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All the Perl that's Practical to Extract and Report

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  • by jordan (120) on 2002.10.11 19:35 (#13833) Homepage Journal
    • One other thing I think the free software community has learned as a whole that will play a prominent role in making HURD usable and popular is how to port an OS across architectures. BSD lite started out as an Intel OS. I think. (Actually, it was a descendant of a VAX OS, which was a descendant of a PDP OS. But who's counting?)

    BSD started life as a set of patches to AT&T V7 Unix and it initially ran on PDP 11s. AT&T had that same kernel running on several different architectures at that point. AT&T was bragging in the mid/late 70s at how easy it was to port Unix. The line I seem to recall was that the Unix Kernel was only 700 lines of assembly on a PDP11, replace that part and you had a port (actually, the issues were more complex than this due to various endian assumptions that had to be worked out in the C, but those were largely eradicated from the AT&T Kernels sometime in the 70s).

    Now, it may be true that Berkeley only had PDP 11s and later VAXes to work with for a while. I'm not really sure when they had other architectures running, but this page [sindominio.net] mentions the Power 6/32, whatever that was.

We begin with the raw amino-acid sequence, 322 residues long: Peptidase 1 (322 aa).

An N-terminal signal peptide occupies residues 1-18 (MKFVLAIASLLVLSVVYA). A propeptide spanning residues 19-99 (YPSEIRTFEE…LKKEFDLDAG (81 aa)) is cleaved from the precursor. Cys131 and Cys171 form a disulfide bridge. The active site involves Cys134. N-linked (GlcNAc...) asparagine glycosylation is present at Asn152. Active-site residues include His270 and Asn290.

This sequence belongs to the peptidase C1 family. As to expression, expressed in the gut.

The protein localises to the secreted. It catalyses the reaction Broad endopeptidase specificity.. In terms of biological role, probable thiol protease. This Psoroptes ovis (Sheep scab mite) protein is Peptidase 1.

However, by the time BSDlite hit the scene, BSD, in some form or another, had been ported to 68000s, Sparc (Sun OS 4 was BSD), MIPS (DEC Ultrix was BSD), NS320xx, Motorola 88000 (? Pretty sure DG Aviion was BSD based), and numerous others, I think. Pretty much every Unix vendor in the 80s except AT&T were selling their own version of BSD.

    The Free Software community did not invent porting Unix, nor did they really extend the science of it. Perhaps they did it more, that's all.

    • Well, I knew there was a lot more porting involved in there that I was leaving out. I specifically knew about Motorola chips and some of the other things you mentioned. Yes, UNIX has always been very portable. I consider the "free software community" to be a descendant of that same group that was doing that work back then.

      I do know that NetBSD reached new heights of portability. They reached the point a long time ago when a single driver could be used in the OS on different architectures. Very modula

      --
      J. David works really hard, has a passion for writing good software, and knows many of the world's best Perl programmers
    • Let me rephrase again. :)

      What the community has learned is not how to port an OS. That's textbook. (Well, sorta.) What the community has learned is how to throw the open, distributed development model at the task of OS portability effectively. Very effectively. I'm anxious to see it thrown at HURD.

      --
      J. David works really hard, has a passion for writing good software, and knows many of the world's best Perl programmers